The folks who run the sport of tennis do not have a hard-and-fast rule that would apply to Maria Sharapova and others in her shoes, something along the lines of: When returning from a drug suspension with a ranking too low to earn access to tournaments, a player is (or is not) entitled to wild-card entries.
The way things are now, it is up to each individual tournament to elect whether to invite players under such circumstances. So Sharapova will not compete at the French Open after that country's tennis federation announced Tuesday it opted not to allow the two-time champion into the field because of her recently concluded 15-month doping ban.
Many figured Sharapova would be permitted to play in Paris — in the qualifying rounds, at the very least, if not in the main draw, which starts May 28.
She is, after all, the owner of a total of five major titles, a former No. 1-ranked player and one of the world's most recognizable athletes. And she did, after all, return to the WTA tour last month; she tested positive for the newly banned drug meldonium at the Australian Open in January 2016.
"This suspension is over and she can take her path toward new success," French Tennis Federation president Bernard Giudicelli said. "But while there can be a wild card for return from injury, there can't be a wild card for return from doping."
That is a matter of opinion: As WTA CEO Steve Simon pointed out Tuesday, tournaments are allowed to award a wild-card invitation to any eligible player, and Sharapova is now eligible to compete.
"What I do not agree with is the basis put forward by the FFT for their decision with respect to Maria Sharapova. She has complied with the sanction imposed," Simon said in a statement emailed to The Associated Press. "There are no grounds for any member of the (tennis anti-doping program) to penalize any player beyond the sanctions set forth in the final decision resolving these matters."
The WTA is not contemplating any change to rules governing wild cards for players returning from a suspension.
As it stands, Sharapova's ranking is not high enough to gain direct access into top-tier events. The 30-year-old Russian was granted wild cards by three clay-court tournaments: in Stuttgart, Germany, in April, followed by Madrid last week, and then Rome, where she quit because of a left thigh injury during a match Tuesday.
Quite a day, huh?
Sharapova skipped a news conference afterward, issuing a statement about the injury but saying nothing about the French Open decision. The agency that represents her also declined comment.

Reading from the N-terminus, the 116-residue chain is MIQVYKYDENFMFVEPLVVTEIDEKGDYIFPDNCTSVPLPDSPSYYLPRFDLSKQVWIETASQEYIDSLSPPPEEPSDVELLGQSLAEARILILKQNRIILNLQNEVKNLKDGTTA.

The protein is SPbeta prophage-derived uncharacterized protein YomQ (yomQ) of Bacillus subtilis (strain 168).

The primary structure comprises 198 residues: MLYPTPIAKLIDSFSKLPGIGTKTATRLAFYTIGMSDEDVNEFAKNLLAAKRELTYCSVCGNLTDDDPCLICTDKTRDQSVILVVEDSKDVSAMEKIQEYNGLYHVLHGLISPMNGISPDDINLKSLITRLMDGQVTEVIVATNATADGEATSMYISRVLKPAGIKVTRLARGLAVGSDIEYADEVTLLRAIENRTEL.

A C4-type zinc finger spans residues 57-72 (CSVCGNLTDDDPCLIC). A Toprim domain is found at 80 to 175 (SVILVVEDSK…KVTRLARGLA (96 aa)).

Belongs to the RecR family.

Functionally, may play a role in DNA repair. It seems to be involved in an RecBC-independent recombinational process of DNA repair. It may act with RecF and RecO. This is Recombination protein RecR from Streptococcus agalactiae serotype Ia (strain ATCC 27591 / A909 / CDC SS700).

Mirjana Lucic-Baroni, Sharapova's Italian Open opponent, had plenty to say.
"The fact that there isn't a rule on people who failed doping tests, and whether or not they can get a wild card, whether or not they should, it's a very strange thing," Lucic-Baroni said, "because we are professional, and that should be in place."
She also made clear that she agreed with Giudicelli, calling the decision to deny the wild card "brave" because of Sharapova's popularity.
"If you want to do the right thing, you have to do the right thing," Lucic-Baroni said. "If you want to invest more money in doping tests, then you can't award a person who failed a doping test, no matter how you guys want to wrap it up and make it sound pretty."
Current men's No. 1 Andy Murray, who lost in Rome on Tuesday, was not in much of a mood to discuss the topic yet again.
He's made clear that he is not a fan of wild cards for players returning from doping suspensions and, like Lucic-Baroni, would like to see some sort of standardized approach to the issue.
"The French have decided what they want to do," Murray said, "and that's fine with me."
After initially getting a two-year suspension, Sharapova appealed to the Court of Arbitration for Sport, which reduced the ban, ruling she bore "less than significant fault" in the case and could not "be considered to be an intentional doper."
Her ranking rose enough during her return that she can participate in qualifying for the next major tournament, Wimbledon. As for the U.S. Open, U.S. Tennis Association spokesman Chris Widmaier said: "For us, it would be very premature to comment on our wild-card process."
The French federation's Giudicelli said he "felt some pressure" to let Sharapova play at Roland Garros. Ultimately, though, he said he determined, "It's my responsibility, it's my mission, to protect the game and protect the high standards of the game."
One day, perhaps it will be the International Tennis Federation, ATP and WTA that decide what, exactly, the standards are.
AP Sports Writers Jerome Pugmire in Paris, and Andrew Dampf in Rome contributed to this report.
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